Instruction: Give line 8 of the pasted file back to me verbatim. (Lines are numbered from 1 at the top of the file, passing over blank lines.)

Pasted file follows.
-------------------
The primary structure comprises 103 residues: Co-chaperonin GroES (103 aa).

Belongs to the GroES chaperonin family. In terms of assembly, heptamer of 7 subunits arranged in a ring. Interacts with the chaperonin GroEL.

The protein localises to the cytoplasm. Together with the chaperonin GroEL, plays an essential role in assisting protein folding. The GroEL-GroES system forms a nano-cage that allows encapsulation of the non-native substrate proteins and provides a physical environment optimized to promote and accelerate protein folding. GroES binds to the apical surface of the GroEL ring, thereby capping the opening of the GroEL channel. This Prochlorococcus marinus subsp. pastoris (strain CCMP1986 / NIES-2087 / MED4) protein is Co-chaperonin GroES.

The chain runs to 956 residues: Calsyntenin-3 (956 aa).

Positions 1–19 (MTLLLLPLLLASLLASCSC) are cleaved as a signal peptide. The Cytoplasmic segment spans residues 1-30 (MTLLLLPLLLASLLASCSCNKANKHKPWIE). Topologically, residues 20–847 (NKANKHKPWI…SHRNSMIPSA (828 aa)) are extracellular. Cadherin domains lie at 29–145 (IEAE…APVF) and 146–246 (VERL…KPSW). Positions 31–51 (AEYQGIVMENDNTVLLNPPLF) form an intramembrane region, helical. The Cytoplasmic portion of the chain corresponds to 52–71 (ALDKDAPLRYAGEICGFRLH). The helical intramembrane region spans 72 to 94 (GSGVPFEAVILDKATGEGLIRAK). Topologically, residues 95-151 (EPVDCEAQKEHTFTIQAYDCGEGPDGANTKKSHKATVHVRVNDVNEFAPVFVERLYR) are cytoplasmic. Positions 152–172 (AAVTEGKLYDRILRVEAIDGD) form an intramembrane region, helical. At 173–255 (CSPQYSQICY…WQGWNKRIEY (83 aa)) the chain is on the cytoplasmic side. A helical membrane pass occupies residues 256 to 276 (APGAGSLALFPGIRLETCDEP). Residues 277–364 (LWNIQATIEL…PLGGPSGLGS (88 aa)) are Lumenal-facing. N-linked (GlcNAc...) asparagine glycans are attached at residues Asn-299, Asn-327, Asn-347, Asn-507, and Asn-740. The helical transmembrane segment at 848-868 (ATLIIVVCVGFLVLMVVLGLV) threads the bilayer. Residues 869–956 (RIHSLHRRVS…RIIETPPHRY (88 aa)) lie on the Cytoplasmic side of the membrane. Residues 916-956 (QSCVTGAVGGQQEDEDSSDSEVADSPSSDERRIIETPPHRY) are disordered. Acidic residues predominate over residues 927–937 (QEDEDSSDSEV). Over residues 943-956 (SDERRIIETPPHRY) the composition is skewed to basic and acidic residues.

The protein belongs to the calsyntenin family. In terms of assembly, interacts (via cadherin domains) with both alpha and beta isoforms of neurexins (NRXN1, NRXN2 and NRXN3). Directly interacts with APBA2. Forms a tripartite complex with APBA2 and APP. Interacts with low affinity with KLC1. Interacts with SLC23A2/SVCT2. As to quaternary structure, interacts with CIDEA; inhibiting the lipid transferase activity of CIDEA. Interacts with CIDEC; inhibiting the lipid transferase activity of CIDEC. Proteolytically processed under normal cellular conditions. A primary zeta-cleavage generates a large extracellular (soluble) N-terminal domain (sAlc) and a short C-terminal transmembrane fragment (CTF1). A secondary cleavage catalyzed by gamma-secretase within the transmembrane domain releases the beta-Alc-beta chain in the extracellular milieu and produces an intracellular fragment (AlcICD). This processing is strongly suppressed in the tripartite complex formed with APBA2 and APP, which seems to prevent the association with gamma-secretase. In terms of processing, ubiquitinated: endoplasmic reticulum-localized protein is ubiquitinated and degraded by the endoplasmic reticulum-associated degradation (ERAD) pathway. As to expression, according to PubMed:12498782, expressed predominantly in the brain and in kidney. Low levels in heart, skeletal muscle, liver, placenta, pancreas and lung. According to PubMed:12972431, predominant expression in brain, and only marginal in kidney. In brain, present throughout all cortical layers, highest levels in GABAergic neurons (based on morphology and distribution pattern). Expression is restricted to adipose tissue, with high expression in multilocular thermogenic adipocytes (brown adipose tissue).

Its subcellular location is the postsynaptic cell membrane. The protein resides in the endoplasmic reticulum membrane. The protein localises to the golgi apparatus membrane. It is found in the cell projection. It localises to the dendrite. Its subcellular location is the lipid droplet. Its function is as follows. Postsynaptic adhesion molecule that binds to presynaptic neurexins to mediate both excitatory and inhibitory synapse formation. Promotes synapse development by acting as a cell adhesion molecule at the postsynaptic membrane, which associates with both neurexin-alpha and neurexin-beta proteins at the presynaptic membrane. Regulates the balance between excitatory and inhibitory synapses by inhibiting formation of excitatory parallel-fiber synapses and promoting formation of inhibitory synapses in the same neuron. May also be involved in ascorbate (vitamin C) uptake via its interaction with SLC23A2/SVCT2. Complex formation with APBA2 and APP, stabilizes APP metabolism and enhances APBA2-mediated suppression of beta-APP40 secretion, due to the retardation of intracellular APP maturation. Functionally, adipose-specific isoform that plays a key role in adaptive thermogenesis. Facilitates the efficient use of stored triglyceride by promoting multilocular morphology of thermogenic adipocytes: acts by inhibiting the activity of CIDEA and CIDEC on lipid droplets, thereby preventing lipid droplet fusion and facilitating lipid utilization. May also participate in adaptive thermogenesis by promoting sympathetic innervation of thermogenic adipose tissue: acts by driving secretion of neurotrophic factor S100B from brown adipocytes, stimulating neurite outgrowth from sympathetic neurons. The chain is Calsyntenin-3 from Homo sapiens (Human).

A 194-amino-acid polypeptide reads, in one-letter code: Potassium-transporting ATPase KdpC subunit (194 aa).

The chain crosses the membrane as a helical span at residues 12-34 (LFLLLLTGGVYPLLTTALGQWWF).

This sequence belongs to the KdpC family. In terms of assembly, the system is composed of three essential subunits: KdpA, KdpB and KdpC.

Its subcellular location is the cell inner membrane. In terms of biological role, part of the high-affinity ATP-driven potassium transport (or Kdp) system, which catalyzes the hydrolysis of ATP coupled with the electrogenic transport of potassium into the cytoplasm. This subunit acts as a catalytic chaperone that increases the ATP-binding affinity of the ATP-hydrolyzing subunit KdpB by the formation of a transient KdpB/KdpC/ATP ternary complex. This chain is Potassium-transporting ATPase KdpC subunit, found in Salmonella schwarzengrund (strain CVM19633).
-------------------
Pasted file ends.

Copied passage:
A 194-amino-acid polypeptide reads, in one-letter code: Potassium-transporting ATPase KdpC subunit (194 aa).